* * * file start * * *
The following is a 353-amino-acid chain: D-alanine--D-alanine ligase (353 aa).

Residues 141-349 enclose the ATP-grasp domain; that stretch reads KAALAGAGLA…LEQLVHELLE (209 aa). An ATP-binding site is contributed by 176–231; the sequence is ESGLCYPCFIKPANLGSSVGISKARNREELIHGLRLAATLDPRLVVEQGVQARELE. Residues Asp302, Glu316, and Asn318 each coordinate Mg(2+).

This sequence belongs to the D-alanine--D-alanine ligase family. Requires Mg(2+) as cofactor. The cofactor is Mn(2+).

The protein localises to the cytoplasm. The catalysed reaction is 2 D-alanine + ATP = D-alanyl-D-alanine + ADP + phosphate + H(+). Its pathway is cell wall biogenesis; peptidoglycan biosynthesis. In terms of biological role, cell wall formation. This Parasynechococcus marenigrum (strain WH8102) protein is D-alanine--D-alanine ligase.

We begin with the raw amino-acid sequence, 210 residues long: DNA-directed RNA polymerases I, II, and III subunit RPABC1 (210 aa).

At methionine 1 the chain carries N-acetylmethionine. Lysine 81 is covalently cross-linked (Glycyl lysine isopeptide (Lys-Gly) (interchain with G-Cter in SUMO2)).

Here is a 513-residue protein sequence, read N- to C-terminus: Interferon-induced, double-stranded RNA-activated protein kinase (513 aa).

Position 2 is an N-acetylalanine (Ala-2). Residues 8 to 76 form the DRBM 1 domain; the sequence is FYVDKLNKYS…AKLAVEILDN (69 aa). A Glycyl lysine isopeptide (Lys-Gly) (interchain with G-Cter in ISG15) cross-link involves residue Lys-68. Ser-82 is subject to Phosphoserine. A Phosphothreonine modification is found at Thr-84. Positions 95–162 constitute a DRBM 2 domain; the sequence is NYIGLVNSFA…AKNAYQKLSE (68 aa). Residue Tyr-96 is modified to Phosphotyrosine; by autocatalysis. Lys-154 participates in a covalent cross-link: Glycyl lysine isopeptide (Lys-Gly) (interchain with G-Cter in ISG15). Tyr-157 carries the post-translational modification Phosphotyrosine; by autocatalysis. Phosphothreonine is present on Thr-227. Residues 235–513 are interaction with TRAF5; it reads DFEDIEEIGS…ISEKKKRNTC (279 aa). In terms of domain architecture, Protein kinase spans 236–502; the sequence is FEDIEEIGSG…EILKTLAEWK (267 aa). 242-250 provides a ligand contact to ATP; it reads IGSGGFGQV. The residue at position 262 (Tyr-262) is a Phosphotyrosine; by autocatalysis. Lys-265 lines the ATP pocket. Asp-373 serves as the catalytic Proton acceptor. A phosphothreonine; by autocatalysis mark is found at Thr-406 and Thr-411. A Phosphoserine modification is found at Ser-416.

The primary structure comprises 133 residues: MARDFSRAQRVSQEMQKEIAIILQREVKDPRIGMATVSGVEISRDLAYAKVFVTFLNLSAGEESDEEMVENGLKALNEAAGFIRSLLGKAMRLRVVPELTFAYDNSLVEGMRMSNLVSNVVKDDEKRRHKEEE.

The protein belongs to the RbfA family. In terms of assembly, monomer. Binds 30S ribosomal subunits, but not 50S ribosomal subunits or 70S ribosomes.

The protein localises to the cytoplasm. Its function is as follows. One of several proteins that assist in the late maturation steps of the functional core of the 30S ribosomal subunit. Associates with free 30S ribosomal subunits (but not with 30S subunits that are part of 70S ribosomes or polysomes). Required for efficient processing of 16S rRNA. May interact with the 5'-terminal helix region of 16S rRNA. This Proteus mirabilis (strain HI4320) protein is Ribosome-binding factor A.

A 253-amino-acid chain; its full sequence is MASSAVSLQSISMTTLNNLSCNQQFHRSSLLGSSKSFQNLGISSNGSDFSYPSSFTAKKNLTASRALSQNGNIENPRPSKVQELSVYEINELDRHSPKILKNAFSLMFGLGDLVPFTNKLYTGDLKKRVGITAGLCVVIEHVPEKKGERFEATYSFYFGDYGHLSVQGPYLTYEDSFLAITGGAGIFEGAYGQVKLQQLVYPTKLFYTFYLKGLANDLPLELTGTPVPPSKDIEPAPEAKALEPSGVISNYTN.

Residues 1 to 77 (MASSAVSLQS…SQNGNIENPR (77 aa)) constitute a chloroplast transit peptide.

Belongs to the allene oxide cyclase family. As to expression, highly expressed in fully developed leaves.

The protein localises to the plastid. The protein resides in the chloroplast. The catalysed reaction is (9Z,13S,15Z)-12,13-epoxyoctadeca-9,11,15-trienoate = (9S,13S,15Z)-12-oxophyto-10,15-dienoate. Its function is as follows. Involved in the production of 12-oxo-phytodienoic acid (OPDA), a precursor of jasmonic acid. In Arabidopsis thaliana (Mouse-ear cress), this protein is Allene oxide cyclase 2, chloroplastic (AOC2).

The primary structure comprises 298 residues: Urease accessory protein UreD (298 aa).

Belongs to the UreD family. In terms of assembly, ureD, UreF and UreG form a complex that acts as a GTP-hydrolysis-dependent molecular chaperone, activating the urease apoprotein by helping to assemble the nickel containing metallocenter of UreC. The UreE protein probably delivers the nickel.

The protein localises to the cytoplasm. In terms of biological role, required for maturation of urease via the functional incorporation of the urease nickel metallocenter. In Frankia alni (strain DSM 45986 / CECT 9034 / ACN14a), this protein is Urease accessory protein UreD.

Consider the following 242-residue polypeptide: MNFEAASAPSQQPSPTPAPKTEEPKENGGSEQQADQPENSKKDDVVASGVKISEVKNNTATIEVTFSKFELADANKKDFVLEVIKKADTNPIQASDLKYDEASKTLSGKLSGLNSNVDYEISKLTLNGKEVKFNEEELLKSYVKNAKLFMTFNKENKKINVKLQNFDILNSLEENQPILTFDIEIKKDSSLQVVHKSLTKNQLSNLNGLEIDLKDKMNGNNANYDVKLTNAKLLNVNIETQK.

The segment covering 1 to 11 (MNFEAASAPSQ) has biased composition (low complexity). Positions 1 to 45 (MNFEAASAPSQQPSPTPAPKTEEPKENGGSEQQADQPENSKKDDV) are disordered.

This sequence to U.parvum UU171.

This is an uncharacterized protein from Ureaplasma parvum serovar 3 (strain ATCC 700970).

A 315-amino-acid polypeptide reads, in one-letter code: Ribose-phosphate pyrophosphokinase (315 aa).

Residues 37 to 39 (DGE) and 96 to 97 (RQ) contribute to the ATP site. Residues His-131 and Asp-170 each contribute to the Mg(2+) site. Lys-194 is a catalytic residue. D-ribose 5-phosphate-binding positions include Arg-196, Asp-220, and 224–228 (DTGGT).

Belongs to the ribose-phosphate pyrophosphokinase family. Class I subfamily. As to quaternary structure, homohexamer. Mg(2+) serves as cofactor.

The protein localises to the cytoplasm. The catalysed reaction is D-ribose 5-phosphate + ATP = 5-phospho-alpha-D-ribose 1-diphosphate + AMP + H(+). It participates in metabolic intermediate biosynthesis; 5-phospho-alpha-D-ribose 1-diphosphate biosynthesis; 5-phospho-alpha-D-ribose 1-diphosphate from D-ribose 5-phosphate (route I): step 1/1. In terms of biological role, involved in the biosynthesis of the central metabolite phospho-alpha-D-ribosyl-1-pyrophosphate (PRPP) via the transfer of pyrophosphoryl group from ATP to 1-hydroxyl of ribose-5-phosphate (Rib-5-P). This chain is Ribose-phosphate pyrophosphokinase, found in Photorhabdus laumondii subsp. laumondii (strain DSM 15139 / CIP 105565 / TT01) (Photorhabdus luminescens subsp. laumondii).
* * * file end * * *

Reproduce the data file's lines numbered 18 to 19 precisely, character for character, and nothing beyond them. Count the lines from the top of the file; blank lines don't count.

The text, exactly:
The protein localises to the cytoplasm. In terms of biological role, required for maturation of urease via the functional incorporation of the urease nickel metallocenter. In Frankia alni (strain DSM 45986 / CECT 9034 / ACN14a), this protein is Urease accessory protein UreD.

Consider the following 242-residue polypeptide: MNFEAASAPSQQPSPTPAPKTEEPKENGGSEQQADQPENSKKDDVVASGVKISEVKNNTATIEVTFSKFELADANKKDFVLEVIKKADTNPIQASDLKYDEASKTLSGKLSGLNSNVDYEISKLTLNGKEVKFNEEELLKSYVKNAKLFMTFNKENKKINVKLQNFDILNSLEENQPILTFDIEIKKDSSLQVVHKSLTKNQLSNLNGLEIDLKDKMNGNNANYDVKLTNAKLLNVNIETQK.